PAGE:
Chart of the day: German 10-year yields

Here’s a Bloomberg chart of the yield on 10-year German bonds since reunification. The overall trend is down, most precipitously since 2009. (Hat tip Scott)

German 10-Year Yields

P.S. – it seems this chart is from Andy Lees of UBS. He says:

Reuters highlighting that German 10 year yields fell as low as 2.395% today, but more importantly for the first time since at least 1957 German 10 year real yields were negative. My Bloomberg chart only goes back to the early 1990’s and only shows the real yield at this moment which is about 1bpt. Again this clearly highlights the stresses in the system as preserving capital starts again to become more important than making any return on it, ie a clear debt deflation story re-emerging that equities seem oblivious to just at the moment. Clearly at some stage QE3 will come along and fill the monetary void but until then cash is looking King once again.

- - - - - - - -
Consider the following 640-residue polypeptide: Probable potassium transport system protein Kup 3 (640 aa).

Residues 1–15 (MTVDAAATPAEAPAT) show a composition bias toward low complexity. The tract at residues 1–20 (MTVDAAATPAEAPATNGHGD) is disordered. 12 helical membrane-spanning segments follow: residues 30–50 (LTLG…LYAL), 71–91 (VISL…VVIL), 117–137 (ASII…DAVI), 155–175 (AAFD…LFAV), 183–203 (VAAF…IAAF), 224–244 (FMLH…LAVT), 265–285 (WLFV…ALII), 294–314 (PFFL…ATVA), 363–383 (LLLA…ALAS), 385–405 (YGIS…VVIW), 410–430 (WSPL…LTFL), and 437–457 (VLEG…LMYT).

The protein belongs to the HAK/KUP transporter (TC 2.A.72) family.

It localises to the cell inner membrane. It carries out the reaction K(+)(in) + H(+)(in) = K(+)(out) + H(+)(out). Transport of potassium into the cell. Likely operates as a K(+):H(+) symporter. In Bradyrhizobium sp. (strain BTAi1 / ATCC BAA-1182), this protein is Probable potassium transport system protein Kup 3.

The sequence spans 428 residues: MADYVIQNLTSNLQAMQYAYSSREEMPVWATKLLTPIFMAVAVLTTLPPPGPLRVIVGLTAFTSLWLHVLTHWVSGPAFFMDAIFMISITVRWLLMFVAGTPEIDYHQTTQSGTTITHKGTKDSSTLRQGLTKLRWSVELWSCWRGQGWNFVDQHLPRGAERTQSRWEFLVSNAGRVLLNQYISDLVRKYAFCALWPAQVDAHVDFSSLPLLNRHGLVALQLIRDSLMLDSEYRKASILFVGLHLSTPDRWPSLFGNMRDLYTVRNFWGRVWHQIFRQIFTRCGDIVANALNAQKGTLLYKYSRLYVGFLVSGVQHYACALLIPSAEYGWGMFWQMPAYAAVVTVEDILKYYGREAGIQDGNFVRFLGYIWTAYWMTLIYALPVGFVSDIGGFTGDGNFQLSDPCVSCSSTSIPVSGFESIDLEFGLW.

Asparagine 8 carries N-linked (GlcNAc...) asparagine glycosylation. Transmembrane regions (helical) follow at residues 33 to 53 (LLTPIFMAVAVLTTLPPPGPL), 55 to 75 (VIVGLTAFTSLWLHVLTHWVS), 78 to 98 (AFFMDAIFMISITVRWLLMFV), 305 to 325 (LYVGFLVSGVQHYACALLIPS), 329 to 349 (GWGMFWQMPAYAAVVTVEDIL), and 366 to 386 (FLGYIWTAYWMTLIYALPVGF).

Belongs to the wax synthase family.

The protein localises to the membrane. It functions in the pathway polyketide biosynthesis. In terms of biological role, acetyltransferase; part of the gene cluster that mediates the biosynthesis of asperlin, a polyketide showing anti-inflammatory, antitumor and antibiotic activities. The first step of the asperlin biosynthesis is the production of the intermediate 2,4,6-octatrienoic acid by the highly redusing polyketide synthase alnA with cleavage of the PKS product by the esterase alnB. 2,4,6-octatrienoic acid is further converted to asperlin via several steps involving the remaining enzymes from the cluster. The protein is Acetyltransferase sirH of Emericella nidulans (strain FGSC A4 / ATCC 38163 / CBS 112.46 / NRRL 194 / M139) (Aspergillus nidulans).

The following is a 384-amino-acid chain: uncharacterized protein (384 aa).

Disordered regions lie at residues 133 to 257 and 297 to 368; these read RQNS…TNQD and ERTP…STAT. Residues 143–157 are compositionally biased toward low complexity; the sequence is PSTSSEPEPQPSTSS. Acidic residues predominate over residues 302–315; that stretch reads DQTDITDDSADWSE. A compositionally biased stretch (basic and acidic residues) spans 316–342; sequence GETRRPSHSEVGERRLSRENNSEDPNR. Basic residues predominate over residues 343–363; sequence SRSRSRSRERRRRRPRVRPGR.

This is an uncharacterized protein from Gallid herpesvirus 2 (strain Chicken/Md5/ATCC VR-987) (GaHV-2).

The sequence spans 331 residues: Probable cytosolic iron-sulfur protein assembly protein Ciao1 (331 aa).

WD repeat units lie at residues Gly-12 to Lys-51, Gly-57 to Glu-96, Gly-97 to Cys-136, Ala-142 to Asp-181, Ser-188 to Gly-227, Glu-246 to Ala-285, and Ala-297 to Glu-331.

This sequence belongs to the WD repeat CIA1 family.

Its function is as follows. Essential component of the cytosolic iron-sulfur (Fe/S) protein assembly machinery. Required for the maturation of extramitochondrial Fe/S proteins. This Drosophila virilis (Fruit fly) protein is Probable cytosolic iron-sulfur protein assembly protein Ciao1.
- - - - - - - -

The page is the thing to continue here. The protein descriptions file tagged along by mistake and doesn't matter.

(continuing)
1. Chaos says

    QE3, what a nightmare. Why are governments of the world so blind about this, QE does not increase production neither demand, its only utility is managing expectations and commodity inflation which is a “contractionary” force.

    If that money was used for tax cuts or spending it would be way more useful instead of this useless thing called QE for propping up stocks and commodities.

    1. Edward Harrison says

      Agree that QE3 won’t get it done but many people do want the Fed to get into actionable they will.

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